CZ’s 75 ranks third in new gun sales in this month’s GunBroker.com Top Selling Report, presented by GunGenius.com, an impressive jump from its eighth-place finish last month. Only SIG’s P365 and P320 pistols outsold the CZ 75 this month, but both of those pistols are relatively new. The CZ, which debuted in 1975, is an entirely different design with all steel construction and a DA/SA design with an exposed hammer. It’s the only semiauto pistol on this month’s list of the five top-selling models that isn’t striker-fired and doesn’t come standard with a polymer frame.
The 75 Has Always Been a Winner
This honor is just one of the many accolades the CZ 75 has earned during its lifespan. Since its inception, the CZ 75 has been popular, particularly in Europe where it was one of the best semiauto pistol options readily available in Warsaw Pact nations. But the CZ’s design was reliable, the ergonomics were outstanding, and it was one of the most accurate high-capacity 9mms on the market. Not surprisingly, it also became one of the most copied pistol designs of the twentieth century.
The CZ 75 has been a huge success, and over a million of these guns have been sold (not including the millions of knock-offs that exist). It’s served as a sidearm for LE agencies and military units all around the world, and clearly the 75 remains a popular choice among shooters despite a sea of newer polymer-frame competitors.
But what makes the 75 so good? Many shooters believed that the rise of polymer-frame pistols like the Glock G17 SIG P320 represented the end of the SA/DA pistol era, and there’s no doubt that striker-fired polymer guns have eroded the popularity of most SA/DA designs. However, CZ has continued to evolve the 75 line of pistols so that they remained current and relative, and shooters have never lost their faith in the brand or its flagship autoloading pistol.
Part of the 75’s success has to do with the reliability of this gun. There’s no question that the CZ 75’s design will last for tens of thousands of rounds, but perhaps just as appealing is the way these guns feel in the hand. The 75’s bore sits very low in the hand and the gun is therefore easy to control and shoot quickly. Myself and several other IDPA shooters got a lesson in how well the 75 handles while shooting a match in Ohio. One of the nation’s top IDPA shooters showed up at the event to spectate and didn’t have a pistol. One of the competitors allowed this shooter to borrow his backup CZ 75 and he won the entire match with that borrowed CZ. I was squaded with that shooter during the match and can promise you that in the right hands the CZ 75 yields nothing to newer pistol designs.
Keeping Up With The Times
One of the primary reasons the CZ 75 remains so popular is that CZ has continued its commitment to this pistol model. Each year it seems that CZ adds a new model to its 75 lineup that is a new twist on the original concept. The modern CZ Shadow 2 Black & Blue is a dominant pistol in USPSA Production Class competition and there’s also an optics-ready version of this race-ready pistol available as well. The line-topping TS 2 Orange comes with a hand-fitted slide, barrel, and frame and a bull barrel design for faster follow-ups and less muzzle rise, which make it an ultra-smooth shooting semiauto 9mm that’s perfect for competition. Some of the modern features that have found their way onto CZ’s 75 pistols include ambi controls and front and rear slide serrations.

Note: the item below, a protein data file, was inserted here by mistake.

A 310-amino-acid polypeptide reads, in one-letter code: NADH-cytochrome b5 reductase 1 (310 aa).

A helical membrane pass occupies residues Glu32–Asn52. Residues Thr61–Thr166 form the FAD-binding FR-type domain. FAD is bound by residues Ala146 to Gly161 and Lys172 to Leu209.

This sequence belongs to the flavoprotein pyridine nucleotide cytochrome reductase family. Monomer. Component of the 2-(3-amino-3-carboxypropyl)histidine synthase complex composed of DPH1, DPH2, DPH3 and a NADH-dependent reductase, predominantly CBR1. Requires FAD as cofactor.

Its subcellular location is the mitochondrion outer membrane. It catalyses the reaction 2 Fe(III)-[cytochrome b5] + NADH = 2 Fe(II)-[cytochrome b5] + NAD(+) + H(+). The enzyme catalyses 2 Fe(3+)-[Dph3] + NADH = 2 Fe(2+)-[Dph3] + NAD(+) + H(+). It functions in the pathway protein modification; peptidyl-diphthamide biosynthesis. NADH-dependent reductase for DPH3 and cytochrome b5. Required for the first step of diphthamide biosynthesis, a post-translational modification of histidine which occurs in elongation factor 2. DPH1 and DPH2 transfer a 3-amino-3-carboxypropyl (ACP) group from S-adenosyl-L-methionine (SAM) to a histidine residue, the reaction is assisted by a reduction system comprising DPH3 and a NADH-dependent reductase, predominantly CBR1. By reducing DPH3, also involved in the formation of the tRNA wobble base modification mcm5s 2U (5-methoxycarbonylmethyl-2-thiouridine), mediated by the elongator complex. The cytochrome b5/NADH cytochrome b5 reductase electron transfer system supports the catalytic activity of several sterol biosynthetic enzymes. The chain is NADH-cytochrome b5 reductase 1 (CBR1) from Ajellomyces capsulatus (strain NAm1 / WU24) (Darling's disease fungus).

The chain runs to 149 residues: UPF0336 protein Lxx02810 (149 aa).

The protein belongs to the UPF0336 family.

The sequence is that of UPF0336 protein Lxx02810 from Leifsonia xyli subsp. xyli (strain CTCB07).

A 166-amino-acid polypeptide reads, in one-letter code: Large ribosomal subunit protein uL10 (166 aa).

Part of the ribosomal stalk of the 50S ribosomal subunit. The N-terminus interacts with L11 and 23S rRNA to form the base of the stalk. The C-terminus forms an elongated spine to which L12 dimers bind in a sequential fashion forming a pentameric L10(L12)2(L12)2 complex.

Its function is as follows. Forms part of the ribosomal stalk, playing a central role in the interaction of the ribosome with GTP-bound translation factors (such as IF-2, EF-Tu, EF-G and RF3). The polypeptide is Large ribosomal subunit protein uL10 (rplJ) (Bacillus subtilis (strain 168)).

It's not just the full-sized 75 versions that attract attention from shooters. Carry guns are extremely popular and CZ’s P-01 is an outstanding option for shooters. Rather than steel, the frame is made from 7075 T6 aluminum so the overall weight of the gun is just 28 ounces. With a 3.75-inch barrel, the overall length of the pistol is 7.2 inches, making it a concealable and easy-to-carry take on the original 75. Despite being light and compact the P-01 boasts a 15+1 capacity of offers the rugged reliability we’ve come to expect from CZ 75 pistols.
The 75 isn’t the only CZ to make this month’s list of best-sellers. The company’s 457 bolt-action rifle ranks second in overall sales among new bolt-action rifles this month, moving up from sixth place last month. CZ’s Drake ranks fourth in new over/under shotgun sales this month while the company’s redhead shotgun ranks fourth, up from fifth and seventh (respectively) last month. CZ is also a dominant player in the side-by-side shotgun market: the elegant Bobwhite ranks second among new side-by-side sales this month and third among used SxSs, and the very cool Hammer double gun from CZ ranks third in new side-by-side sales and fifth in used sales.
CZ recently acquired Colt, so if you had impressive sales numbers this month for the Python (number one in new revolver sales, third in used sales) and the Anaconda (fourth in sales among new revolvers), it’s clear that CZ is a major competitor in a broad range of firearm markets. But it’s hard to say how much of that success would be possible without the longstanding success of the company’s 75 semiauto pistol. It was a great gun when it came to market in 1975, and despite almost five decades of fierce competition the CZ 75 remains on top.
Top Selling Guns Sold in June 2023
To learn more or shop for any of the guns listed, visit Gun Genius at www.gungenius.com/top-selling.
Editor's note: In the report, guns are rated from one to five within each category, with the number one gun being the most popular that month. The numbers are color-coded to show any changes in the ranks from the previous report.